This is a re-post courtesy of Dr. Rick Nason, Principal of RSD Solutions LLC and Associate Professor of Finance at Dalhousie University in Canada (February 8, 2007).
For a brief time I was the Head of a new Risk Management Centre at Dalhousie University. While Director, I had an epiphany – everyone thinks that everything they do is about risk management! While I was not so naïve to think that the world was only concerned about financial risk (after all my background was in doing risk analysis of health effects of radiation and in a different vein the risk analysis of nuclear power plants), what I was surprised by was that virtually everything can in a broad sense be classified as risk management depending on what one’s personal (or corporate) definition of risk was.
For a long time I have used my definition of risk to be, “risk is the possibility that bad or good things may happen”. This definition encompasses three components: (1) an element of the future, (2) an element of uncertainty, and (3) a realization that risk has both an upside component as well as a downside component. For the purposes of financial risk management this has proven to be a very practical and workable definition of risk. The questions remains, is it sufficient for risk management purposes in a broader sense? What are the elements that the definition is lacking or limiting? What factors might be overlooked with this definition?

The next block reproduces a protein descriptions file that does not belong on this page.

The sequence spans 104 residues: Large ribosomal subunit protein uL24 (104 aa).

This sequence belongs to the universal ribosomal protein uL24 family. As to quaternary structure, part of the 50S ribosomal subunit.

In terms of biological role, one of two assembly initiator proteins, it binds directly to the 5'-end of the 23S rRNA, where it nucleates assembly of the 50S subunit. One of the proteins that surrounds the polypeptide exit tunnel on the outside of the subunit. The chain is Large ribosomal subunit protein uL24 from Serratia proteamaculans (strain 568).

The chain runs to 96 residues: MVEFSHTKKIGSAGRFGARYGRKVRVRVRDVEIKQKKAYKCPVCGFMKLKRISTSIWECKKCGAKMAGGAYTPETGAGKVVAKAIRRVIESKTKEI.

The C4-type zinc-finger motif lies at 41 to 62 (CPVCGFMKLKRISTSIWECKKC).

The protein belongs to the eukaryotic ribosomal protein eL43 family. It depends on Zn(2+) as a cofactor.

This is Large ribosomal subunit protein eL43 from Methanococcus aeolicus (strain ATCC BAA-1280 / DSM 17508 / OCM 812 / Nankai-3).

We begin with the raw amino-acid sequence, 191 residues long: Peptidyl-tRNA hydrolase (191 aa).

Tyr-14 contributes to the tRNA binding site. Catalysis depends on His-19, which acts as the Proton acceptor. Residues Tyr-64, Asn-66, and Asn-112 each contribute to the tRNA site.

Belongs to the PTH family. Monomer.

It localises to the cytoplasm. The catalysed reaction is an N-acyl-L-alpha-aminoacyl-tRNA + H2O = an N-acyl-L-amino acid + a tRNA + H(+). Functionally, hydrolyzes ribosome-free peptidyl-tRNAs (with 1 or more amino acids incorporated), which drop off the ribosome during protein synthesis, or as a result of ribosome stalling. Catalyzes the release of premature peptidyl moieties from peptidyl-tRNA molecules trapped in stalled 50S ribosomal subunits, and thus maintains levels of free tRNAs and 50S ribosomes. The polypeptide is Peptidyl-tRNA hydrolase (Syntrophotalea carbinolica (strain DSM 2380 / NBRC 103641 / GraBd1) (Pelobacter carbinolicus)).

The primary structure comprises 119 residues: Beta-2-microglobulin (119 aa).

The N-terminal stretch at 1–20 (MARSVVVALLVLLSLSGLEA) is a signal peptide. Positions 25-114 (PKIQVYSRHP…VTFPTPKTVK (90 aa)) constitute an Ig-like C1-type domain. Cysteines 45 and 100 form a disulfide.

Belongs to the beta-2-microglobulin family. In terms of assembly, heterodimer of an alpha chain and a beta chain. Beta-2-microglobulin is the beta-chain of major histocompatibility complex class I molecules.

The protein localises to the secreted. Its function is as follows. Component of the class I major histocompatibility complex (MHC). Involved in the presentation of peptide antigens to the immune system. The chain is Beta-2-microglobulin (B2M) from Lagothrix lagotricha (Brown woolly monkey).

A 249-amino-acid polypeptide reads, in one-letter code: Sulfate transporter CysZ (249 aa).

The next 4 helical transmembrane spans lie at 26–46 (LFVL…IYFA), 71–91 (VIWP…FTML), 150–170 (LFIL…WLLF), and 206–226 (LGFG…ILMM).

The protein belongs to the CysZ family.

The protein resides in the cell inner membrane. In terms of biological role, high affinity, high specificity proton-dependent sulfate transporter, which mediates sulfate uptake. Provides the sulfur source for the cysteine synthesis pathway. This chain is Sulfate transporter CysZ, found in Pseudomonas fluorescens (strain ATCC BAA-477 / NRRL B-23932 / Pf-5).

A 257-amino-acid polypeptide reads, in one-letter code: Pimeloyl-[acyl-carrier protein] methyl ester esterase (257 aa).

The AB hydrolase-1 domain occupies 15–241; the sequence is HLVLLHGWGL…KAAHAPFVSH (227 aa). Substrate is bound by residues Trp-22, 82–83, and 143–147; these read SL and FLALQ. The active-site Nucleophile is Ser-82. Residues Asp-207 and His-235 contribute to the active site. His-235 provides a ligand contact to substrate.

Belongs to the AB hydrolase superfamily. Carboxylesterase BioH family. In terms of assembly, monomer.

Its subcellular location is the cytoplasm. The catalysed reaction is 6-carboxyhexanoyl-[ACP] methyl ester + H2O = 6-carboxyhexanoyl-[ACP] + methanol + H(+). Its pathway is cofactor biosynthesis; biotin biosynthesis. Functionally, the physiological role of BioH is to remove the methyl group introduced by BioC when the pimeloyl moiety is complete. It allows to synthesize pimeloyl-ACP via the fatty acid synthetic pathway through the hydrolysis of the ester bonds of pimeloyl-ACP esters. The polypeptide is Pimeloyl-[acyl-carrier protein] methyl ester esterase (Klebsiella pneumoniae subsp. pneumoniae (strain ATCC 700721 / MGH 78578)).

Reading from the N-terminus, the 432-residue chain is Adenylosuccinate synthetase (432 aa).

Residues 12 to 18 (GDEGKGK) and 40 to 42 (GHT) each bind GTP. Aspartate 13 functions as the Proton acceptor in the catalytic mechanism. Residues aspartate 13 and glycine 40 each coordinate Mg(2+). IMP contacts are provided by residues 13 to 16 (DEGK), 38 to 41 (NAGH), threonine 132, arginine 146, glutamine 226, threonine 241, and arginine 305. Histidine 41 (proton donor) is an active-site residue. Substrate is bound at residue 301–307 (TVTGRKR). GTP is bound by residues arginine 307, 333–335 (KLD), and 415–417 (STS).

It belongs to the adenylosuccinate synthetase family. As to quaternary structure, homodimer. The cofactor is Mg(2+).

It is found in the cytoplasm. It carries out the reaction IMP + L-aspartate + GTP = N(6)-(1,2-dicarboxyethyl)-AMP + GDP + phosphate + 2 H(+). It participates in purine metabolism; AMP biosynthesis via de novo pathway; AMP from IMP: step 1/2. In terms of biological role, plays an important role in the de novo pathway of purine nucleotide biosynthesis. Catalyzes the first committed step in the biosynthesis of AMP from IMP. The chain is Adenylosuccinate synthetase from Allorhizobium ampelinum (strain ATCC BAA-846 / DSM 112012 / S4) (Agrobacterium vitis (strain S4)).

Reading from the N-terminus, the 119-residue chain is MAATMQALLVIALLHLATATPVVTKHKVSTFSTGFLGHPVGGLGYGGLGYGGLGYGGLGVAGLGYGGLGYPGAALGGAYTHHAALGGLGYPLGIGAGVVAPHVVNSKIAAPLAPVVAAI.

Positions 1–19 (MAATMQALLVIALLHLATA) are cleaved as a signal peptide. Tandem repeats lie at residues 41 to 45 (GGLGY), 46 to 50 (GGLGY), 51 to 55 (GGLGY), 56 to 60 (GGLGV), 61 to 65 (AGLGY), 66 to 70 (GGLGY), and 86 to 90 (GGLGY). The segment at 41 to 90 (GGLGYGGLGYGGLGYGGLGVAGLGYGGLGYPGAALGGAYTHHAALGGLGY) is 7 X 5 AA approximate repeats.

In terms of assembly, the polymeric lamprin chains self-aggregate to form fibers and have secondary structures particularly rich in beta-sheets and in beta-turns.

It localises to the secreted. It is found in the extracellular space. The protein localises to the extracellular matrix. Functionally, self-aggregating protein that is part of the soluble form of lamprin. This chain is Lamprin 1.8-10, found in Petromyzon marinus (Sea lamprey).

Take a minute and ask yourself – “what is your definition of risk?” Can you express it in a form that your colleagues and peers would understand? Would your friends or family members understand it? Would your definition extend to your dealings with family and friends? – Should it?
Risk is a popular area of best business practices – and rightly so. However if the field is to be truly useful, a practical and actionable definition is necessary. Is your company’s definition of risk up to the task? Is your personal definition of risk up to the task?